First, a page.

The board proceeded to discuss the potential aid to HWW customers, which had been proposed at a previous meeting by Town Manager Mark Pruhenski. According to Pruhenski’s written executive summary as prepared for the meeting, the town will receive $250,000 in relief funding from the state via an economic development bill that was approved in December.
The town is still waiting to receive the funding, but as it is waiting, Pruhenski has proposed that the town offer HWW customers in Great Barrington grants of up to $500 for the installation of water filtration systems. “This funding would be provided to a Housatonic property owner or tenant, with written permission from the property owner, as a reimbursement once the installation is completed by a licensed plumbing contractor and proof of installation and inspection (if applicable) have been submitted to the town, retroactive to January 1, 2018,” Pruhenski wrote. “This would allow us to provide funding to 500 property owners or tenants. The program would remain in place until the funds are exhausted. It’s unclear how many property owners are directly impacted and how many will install water filtration systems at this time. If after six months from program launch, funding remains available, the Selectboard should revisit this discussion and consider providing additional funding to approved applicants.”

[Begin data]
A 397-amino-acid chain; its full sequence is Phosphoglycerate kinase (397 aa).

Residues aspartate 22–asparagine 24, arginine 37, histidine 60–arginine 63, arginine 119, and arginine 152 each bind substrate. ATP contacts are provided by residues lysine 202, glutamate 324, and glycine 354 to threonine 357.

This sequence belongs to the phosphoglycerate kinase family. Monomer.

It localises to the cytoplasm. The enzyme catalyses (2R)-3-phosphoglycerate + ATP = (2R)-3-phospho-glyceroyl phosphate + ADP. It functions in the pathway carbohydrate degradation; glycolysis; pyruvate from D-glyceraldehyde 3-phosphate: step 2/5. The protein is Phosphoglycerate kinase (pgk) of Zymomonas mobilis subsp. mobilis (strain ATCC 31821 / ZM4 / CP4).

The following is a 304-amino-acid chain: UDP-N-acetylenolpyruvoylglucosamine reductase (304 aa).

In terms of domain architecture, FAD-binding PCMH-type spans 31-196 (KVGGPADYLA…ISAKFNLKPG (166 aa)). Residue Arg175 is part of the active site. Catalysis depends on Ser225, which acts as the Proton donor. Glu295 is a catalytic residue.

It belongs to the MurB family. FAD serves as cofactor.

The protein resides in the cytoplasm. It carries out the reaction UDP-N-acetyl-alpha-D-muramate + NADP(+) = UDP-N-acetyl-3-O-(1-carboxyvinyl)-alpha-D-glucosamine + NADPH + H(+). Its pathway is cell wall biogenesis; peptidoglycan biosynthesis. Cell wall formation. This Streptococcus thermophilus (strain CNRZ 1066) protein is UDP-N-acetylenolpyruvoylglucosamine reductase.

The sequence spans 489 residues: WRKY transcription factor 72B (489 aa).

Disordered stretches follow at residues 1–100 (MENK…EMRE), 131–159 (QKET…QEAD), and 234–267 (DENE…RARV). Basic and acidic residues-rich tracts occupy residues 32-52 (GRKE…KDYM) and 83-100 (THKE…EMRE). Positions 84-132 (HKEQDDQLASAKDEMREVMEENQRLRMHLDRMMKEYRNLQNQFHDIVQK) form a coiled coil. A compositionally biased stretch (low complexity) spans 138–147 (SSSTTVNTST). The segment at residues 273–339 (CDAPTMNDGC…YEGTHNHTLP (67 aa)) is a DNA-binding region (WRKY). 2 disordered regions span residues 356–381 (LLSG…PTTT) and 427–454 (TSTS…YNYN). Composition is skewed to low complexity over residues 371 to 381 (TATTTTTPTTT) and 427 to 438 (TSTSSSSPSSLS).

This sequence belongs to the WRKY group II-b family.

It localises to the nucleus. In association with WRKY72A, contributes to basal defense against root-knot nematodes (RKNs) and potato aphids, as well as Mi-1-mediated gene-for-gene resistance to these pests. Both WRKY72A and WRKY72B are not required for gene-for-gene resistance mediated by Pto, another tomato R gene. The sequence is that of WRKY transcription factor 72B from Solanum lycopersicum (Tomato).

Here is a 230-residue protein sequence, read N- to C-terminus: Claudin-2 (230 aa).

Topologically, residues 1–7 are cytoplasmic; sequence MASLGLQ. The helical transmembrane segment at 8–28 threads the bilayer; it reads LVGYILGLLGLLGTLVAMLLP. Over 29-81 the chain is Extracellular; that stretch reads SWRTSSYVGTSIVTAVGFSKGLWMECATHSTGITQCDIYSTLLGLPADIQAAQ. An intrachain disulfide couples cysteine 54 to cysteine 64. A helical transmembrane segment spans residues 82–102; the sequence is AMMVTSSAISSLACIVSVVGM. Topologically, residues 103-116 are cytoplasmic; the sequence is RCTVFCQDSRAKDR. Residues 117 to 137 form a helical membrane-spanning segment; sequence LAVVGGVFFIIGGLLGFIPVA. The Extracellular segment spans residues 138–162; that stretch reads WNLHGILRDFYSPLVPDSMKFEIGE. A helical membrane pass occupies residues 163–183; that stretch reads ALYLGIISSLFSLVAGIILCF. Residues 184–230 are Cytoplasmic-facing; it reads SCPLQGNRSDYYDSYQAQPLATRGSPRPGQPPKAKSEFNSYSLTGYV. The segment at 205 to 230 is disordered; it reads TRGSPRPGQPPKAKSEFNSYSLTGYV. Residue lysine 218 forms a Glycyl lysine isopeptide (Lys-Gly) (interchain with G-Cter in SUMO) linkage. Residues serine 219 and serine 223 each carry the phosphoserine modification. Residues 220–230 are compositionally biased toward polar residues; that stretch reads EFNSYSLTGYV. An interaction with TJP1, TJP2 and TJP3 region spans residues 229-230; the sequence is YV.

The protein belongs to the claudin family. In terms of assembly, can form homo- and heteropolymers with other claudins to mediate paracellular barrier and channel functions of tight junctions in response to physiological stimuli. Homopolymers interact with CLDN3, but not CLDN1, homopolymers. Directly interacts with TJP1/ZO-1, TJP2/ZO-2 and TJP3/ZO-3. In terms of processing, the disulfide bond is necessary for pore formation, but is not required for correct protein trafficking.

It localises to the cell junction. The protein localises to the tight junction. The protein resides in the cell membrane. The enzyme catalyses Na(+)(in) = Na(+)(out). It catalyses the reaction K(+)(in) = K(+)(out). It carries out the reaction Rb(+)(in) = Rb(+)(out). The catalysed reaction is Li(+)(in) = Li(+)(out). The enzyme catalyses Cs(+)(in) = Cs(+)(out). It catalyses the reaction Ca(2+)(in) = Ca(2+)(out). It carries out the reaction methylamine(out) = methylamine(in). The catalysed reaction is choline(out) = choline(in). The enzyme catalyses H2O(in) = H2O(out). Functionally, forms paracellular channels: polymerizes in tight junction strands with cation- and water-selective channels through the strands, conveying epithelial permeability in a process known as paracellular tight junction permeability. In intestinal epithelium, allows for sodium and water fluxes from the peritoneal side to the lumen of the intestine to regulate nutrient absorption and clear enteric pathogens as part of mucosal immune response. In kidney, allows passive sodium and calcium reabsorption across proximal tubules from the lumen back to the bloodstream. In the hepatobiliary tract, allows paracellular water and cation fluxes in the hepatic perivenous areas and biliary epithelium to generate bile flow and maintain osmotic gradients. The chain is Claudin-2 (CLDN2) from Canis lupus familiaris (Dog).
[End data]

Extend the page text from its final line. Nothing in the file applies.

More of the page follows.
Pruhenski said that the proposed program would provide aid to approximately 500 property owners or tenants who are HWW customers and that there are currently 850 connections to HWW’s water system in Housatonic.